UT has liberal arts curriculum requirements including a first year seminar, courses in writing and inquiry, math, natural sciences, humanities and fine arts, social sciences, and global awareness. Another opportunity for UT undergrads is the study abroad program which places students in one of 70 countries; about a quarter of students participate. The Honors Program allows students to study 1:1 with faculty through enrichment and tutorials, internships, research, and classroom to community outreach. 

 

Similar colleges to consider: Remington College, University of South Florida, University of Phoenix – West Florida Campus 

 

Social: The University of Tampa Spartans compete in Division II athletics and hold national titles in baseball, men’s and women’s soccer, golf, volleyball, and beach volleyball. The college’s football program folded in 1974 in order to keep the college afloat during a period of financial troubles. The Fitness and Recreation Center has two floors with 60,000 square feet of space and an on-campus aquatic center with a deep swimming section for scuba diving classes. 

 

The percentage of students who go Greek at UT is fairly small, about 6% of men and 11% of women. The most popular campus events include Global Village Simulation, Model UN debates, The MLK Day Service and Student Productions Comedy Shows. And, of course, there are plenty of things to do in surrounding Tampa, no matter what your interests are.

 

Financial: University of Tampa offers both grants and scholarships, however, they offer much more in non-need based than need-based aid.  Although the tuition and fees are $46,000 (tuition is the same for both in-state and out-of-state students), the average financial aid package is $13,400. 90% of students receive financial aid and/or scholarships.

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Randolph College may be coed now, but many traditions still continue

Named #9 of “Top 50 Green Colleges” and receiving many other accolades, Randolph College is situated on a picturesque 100-acre campus in an historic residential area of Lynchburg, Virginia. Students have close access to shopping and entertainment, as well as public transportation, and Washington, D.C. and Virginia Beach are just a short drive away. Founded in 1891 as Randolph-Macon Woman’s College, Randolph became co-ed in 2007 and men currently make up one-third of undergraduates. 

 

Here are a few quick facts about Randolph:

4-year Graduation rate: 52%, 6-year: 56%

Acceptance: 90%

Freshman retention: 71%

Freshmen out of state: 24% 

Most popular majors: biology, sport/exercise studies, history, psychology

Student Community Diversity: 16% Black, 6% Latino, 3% International

 

Housing: Seventy-six percent of Randolph students live in the dorms where the main drawback is that many of the buildings lack air conditioning. Main Hall is known on campus as “The Hilton” due to being the largest dorm and because of its central location on campus. After the first year, housing is selected by a lottery with the college-owned apartments across the street being the most popular option.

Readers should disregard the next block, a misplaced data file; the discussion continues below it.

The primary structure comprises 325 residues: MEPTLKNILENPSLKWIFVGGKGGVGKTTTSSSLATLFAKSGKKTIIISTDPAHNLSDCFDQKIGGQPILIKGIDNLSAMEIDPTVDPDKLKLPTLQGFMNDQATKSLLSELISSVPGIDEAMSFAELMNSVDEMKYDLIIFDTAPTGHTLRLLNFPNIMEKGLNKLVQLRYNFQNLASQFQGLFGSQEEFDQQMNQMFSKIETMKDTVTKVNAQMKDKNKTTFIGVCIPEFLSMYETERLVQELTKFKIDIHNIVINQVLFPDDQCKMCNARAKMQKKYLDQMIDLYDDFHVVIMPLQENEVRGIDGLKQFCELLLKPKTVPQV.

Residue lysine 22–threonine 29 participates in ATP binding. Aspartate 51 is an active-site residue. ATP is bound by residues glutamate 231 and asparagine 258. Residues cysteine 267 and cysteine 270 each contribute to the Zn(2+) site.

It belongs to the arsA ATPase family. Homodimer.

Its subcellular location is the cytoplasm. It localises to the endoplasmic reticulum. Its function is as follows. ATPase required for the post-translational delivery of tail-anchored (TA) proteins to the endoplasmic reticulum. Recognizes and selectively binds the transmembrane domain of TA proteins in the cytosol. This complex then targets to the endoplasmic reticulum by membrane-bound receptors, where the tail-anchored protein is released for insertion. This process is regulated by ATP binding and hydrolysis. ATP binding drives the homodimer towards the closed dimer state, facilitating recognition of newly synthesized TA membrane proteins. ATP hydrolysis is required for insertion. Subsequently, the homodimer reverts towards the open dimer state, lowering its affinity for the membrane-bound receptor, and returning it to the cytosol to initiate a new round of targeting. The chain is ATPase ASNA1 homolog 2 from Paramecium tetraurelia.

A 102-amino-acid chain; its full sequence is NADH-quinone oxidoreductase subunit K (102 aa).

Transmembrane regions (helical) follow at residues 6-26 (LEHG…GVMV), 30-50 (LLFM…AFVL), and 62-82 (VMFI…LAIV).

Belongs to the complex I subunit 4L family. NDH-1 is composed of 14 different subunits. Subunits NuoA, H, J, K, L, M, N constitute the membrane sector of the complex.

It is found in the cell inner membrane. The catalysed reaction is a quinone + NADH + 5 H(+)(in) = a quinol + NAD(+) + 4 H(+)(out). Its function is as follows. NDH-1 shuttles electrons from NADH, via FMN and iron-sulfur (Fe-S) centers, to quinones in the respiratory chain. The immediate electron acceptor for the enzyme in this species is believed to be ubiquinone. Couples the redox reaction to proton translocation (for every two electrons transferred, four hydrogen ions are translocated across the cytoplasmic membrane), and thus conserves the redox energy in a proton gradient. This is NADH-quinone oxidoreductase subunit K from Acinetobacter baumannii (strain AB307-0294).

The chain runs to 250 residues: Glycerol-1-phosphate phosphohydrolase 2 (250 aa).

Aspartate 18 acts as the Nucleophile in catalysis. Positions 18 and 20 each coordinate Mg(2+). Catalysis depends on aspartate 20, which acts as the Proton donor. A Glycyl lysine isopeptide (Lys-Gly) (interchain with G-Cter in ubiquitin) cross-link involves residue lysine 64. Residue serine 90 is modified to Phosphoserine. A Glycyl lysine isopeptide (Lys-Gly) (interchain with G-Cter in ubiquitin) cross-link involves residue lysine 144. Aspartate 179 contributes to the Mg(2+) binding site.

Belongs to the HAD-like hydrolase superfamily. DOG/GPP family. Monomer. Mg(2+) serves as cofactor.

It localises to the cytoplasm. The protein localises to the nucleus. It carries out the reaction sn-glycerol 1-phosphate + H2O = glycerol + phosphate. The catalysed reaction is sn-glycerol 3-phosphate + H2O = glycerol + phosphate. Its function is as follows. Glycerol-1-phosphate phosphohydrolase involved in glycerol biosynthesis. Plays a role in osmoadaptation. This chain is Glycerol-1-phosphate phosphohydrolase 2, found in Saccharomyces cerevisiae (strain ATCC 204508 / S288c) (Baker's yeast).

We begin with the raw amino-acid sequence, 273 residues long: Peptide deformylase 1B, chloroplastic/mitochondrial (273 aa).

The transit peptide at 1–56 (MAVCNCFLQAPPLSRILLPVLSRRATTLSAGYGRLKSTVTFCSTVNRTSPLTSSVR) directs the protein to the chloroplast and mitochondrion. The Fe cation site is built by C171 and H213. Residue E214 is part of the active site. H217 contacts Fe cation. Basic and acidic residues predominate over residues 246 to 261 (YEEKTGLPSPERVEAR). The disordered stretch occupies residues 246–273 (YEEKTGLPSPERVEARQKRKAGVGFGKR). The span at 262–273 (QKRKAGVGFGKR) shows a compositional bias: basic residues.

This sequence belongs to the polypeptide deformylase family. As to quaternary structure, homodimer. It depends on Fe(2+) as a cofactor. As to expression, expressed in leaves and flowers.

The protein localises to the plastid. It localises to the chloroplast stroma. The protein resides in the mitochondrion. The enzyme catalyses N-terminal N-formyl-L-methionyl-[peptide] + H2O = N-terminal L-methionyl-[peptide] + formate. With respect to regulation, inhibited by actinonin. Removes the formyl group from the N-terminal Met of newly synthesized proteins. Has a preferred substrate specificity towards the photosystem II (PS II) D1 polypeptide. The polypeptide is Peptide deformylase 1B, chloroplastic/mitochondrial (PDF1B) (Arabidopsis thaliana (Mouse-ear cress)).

Academics: Randolph offers 33 majors and 43 minors and boasts pre-professional programs in engineering, nursing, law, medicine and veterinary studies. The teacher licensure program is enhanced by two graduate degree programs. The two pillars of the general education requirements are core competencies (writing, quantitative reasoning, and language) and ways of knowing (artistic expression, human experience, culture and identity, social and natural science, and physical education). This matrix allows students to explore different areas and take classes in almost every department.  

Eighty-six percent of classes enroll fewer than 20 students and there are no TAs so students get to know their professors and vice versa. All students are eligible to apply for the RISE grant, which provides students with funding for research, international travel and other academic pursuits. Students who are interested in participating in original and innovative research will find the opportunity to do so through the Center for Student Research and the Summer Research Program – an intensive 8-week program that gives undergraduates the opportunity to present findings at professional conferences and/or publish in professional journals. 

Finals week looks a lot different on Randolph campus – students may pick up their final exam when they are ready and take it in the room they choose. This is possible because of the Randolph Honor Code, which is “the backbone of a tight-knit community that gives our students the respect and dignity they deserve as scholars and human beings.” 

 

Similar colleges to consider: Hendrix, Millsapp, Wells, Eckerd

 

Social: There is no Greek life on Randolph campus, so the real social scene is inside The Red Brick Wall, with a number of secret societies, clubs and other social organizations. Macon Activities Council hosts comedians, bands and other entertainers, talent shows and outdoor parties to keep the student populace from getting bored. Popular Randolph traditions include the Even/Odd class rivalry, Never Ending Weekend and the Pumpkin Parade, just to name a few.